Tragurion was founded by Greek colonists from the island of Vis in the 3rd century BC, and it developed into a major port until the Roman period. The name derives from the Greek "tragos" (male goat). The sudden prosperity of Salona deprived Trogir of its importance until the time Salona was destroyed. Tragurium was one of the Dalmatian City-States. Since the 9th century, Trogir paid tribute to Croatian rulers and to the Byzantine empire. In the 11th century, the diocese of Trogir was established and in 1107 it was chartered by the Hungarian-Croatian king Coloman, gaining its autonomy as a town.
In 1000 Tragurium inhabitants submitted to the Republic of Venice and began their trading relationship with the Italian peninsula.
In 1123 Trogir was conquered by the Saracens and almost completely demolished. Trogir managed to recover quickly experienced powerful economic prosperity in the 12th and the 13th centuries, with some autonomy under Venetian leadership. During the 13th and 14th centuries, members of the Subic family were most frequently elected dukes by the citizens of Trogir. In Dalmatian, the town was known as Tragur.
On 14 March 1381, after the War of Chioggia between Genoa and Venice, Chioggia concluded an alliance with Zadar and Trogir against Venice. In 1412 Chioggia finally became better protected by Venice, due to the relocation of the main customs office and the seat of the salt consumers office to Sibenik.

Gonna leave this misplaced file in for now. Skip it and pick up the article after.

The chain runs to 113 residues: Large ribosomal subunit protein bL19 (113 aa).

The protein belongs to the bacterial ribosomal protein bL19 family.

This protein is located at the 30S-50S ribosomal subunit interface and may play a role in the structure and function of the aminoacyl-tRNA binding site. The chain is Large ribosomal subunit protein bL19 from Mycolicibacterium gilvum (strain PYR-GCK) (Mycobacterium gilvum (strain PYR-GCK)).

In 1420 a period of a long-term Venetian rule began, which lasted nearly four centuries. It was then that Trau (as the city was called by the Venetians) became one of the best cities in the Balkans with a rich economy and plenty of Renaissance works of art and architecture.
In 1797 Venice fall and Trogir became part of the Habsburg Empire. The Empire ruled the city until 1918, with the exception of Napoleon Bonaparte's French occupation from 1806 to 1814.
After World War I, Trogir and the rest of Croatia became part of the State of Slovenes, Croats and Serbs and subsequently, the Kingdom of Yugoslavia. During this period Italian speaking people, who until 1918 were among the city dwellers, left for Italy. Trogir was annexed by Italy during World War II. Subsequently, Tito's Partisans liberated it in 1944. After that, it yet again became a part of Yugoslavia, and since 1991 it has been part of Croatia.